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How can I safely strip and prep an installed bathroom cabinet for refurbishing?

Does anyone have an suggestions for stripping paint from an installed cabinet in a small bathroom area? Thank you

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Posted 2013-06-13T14:17:27+0000  by julyfly2002 julyfly2002

Hello julyfly2002!


I don't recommend stripping agents for many of my DIY customers working in confined spaces.


These caustic products will burn your skin, are not healthy to inhale, and should not be used in areas where children may come in contact with them.


Instead, I recommend the more traditional approach ... sanding to remove the finish.


If "refurbishing" means painting, you'll only buff sand to break the gloss, and then prime and paint.


If "refurbishing" means staining, you'll sand all the way down to the wood so the next coat of stain will absorb.


Palm sanders and mouse sanders are great for this task.


I use the Ryobi 18-volt mouse sander.


The pointed tip get into the bevels in trim and the flat surface cuts about 4-inches with each pass.


Always sand in the direction of the wood grain.


If repainting, use 220-grit sandpaper to simply break the gloss. Wipe off the sanding dust with a dry terry towel.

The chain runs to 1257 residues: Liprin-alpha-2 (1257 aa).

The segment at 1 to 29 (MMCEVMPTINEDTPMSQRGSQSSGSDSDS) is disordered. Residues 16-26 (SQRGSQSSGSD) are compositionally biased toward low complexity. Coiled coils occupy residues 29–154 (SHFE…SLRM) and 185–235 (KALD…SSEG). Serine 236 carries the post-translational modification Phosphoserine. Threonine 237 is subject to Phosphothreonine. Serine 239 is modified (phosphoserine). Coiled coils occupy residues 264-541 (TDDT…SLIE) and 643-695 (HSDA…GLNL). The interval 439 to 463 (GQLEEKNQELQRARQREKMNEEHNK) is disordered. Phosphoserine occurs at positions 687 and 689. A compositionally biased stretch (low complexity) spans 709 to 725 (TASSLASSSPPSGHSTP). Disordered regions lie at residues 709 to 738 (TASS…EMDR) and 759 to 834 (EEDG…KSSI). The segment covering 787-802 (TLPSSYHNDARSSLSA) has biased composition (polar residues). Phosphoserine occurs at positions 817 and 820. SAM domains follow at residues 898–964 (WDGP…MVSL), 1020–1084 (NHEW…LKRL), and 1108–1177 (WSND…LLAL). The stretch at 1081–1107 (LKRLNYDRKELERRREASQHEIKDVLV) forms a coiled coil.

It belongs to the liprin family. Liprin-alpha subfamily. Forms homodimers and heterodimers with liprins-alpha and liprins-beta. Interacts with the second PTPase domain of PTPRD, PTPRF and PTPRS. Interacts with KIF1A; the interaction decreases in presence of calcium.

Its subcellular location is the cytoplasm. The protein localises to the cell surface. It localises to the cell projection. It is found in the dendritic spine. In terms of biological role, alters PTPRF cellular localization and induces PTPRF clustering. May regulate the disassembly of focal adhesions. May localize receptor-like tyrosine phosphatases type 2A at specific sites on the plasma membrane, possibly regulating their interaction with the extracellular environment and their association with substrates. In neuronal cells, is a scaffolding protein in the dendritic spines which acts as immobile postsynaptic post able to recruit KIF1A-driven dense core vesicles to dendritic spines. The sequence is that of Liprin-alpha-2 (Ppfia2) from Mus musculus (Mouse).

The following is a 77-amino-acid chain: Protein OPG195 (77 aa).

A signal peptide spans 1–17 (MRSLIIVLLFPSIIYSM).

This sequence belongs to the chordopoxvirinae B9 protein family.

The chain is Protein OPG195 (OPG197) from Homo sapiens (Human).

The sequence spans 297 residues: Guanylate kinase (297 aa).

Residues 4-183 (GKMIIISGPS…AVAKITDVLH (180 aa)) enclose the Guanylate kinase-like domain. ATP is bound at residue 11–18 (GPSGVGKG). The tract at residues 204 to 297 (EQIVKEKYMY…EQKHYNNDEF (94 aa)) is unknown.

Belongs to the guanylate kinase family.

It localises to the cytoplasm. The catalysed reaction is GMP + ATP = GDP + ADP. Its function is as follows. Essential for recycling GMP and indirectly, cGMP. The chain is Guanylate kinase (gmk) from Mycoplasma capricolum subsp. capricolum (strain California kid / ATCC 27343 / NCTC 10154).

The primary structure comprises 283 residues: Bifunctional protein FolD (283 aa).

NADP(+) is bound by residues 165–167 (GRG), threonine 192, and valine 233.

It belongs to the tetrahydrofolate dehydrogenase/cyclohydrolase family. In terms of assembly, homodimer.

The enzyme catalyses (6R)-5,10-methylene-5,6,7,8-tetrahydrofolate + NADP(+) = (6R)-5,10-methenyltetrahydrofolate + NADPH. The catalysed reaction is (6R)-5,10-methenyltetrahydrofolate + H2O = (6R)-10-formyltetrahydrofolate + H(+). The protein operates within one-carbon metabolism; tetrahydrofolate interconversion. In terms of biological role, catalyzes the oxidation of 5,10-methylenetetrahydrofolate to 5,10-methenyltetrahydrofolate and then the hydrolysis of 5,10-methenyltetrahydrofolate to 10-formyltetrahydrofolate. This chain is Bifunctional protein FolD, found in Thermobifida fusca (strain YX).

If restaining, use 100-grit to remove the finish, 150-grit to smooth, and 220-grit as your final sand.

Posted 2013-06-13T15:01:28+0000  by Pat_HD_ATL


The problem with sanding the average vanity is that they almost undoubtedly contain veneered components. The panels of doors are usually veneered, as are the end panels, if they are real veneer at all, and not merely faux plastic wood grain. Veneer is paper thin. Extensive sanding in an attempt to get rid of an old penetrating finish will soon have sanded through to the underlying core wood or particle board.


I always liken this to having your hardwood floors sanded. Professional sanders take off at least 1/16th of an inch of wood to reach "virgin" wood. You just do not have that wood to spare, even on completely solid wood cabinets, not to mentioned veneered cabnetry.


Indeed, if you have the faux plastic wood grain, you will  not even be able to use chemical strippers. In this case, your only choice would be to veneer real wood over the faux panels, or just replace the vanity. Quite frankly, given how inexpensive some new vanities can be purchased, one has to question the cost and effort involved in refinishing.

Posted 2013-06-14T05:05:28+0000  by ordjen
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